Least Preferred Coworker Scale

DEFINITION of 'Least Preferred Coworker Scale '

A scale developed by American scientist Fred Fiedler to identify whether an individual's leadership style is relationship-oriented or task-oriented. The Least Preferred Coworker (LPC) scale requires a person to rate the one individual they would least want to work with - the least preferred coworker - along a scale of 18 to 25 bipolar adjectives, with ratings from 1 to 8. The LPC score is then computed by totaling all the ratings. A high LPC score indicates that the individual is a relationship-oriented leader, while a low LPC score suggests a task-oriented leader.

BREAKING DOWN 'Least Preferred Coworker Scale '

A typical set of bipolar adjectives used in the LPC Scale would include Pleasant/Unpleasant, Friendly/Unfriendly, Supportive/Hostile and so on. The responses are graded from 1 for the least favorable attribute (for example, Unpleasant or Unfriendly), to 8 for the most favorable one (Pleasant or Friendly).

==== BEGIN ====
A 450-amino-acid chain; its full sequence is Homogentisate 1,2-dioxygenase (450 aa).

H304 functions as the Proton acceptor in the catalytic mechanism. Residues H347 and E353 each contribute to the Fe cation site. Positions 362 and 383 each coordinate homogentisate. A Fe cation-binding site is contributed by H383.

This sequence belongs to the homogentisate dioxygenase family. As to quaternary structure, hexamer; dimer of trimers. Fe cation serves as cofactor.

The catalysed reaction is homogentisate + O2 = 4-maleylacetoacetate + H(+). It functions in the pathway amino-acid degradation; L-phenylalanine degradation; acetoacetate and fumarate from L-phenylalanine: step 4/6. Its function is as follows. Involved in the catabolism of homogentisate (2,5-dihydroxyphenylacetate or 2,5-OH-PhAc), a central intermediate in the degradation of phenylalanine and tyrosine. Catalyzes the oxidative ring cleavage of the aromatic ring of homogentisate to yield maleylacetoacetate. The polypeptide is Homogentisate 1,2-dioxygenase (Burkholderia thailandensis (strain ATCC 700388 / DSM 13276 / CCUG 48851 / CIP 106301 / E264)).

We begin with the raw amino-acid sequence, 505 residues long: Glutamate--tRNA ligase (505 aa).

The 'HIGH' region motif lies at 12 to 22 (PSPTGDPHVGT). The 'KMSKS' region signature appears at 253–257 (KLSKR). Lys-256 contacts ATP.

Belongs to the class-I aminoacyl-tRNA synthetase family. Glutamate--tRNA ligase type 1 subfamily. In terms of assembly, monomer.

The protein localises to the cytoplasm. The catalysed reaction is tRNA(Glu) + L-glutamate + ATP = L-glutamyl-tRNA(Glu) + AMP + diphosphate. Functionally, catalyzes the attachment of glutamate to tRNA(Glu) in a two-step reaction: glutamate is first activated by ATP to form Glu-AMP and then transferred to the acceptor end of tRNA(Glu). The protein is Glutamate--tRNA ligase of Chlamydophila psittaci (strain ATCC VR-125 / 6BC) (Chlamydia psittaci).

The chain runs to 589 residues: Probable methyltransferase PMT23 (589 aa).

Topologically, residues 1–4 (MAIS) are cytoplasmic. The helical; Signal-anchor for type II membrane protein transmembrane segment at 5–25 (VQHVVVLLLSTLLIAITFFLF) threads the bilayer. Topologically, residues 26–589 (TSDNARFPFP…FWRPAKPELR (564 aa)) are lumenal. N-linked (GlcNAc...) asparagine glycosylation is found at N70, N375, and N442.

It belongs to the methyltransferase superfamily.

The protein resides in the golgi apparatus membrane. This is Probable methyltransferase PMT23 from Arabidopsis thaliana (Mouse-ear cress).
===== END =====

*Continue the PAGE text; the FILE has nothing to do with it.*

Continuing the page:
The LPC Scale assumes that people whose leadership style is relationship-oriented tend to describe their least preferred coworkers in a more positive manner, while those whose style is task-oriented rate them more negatively.

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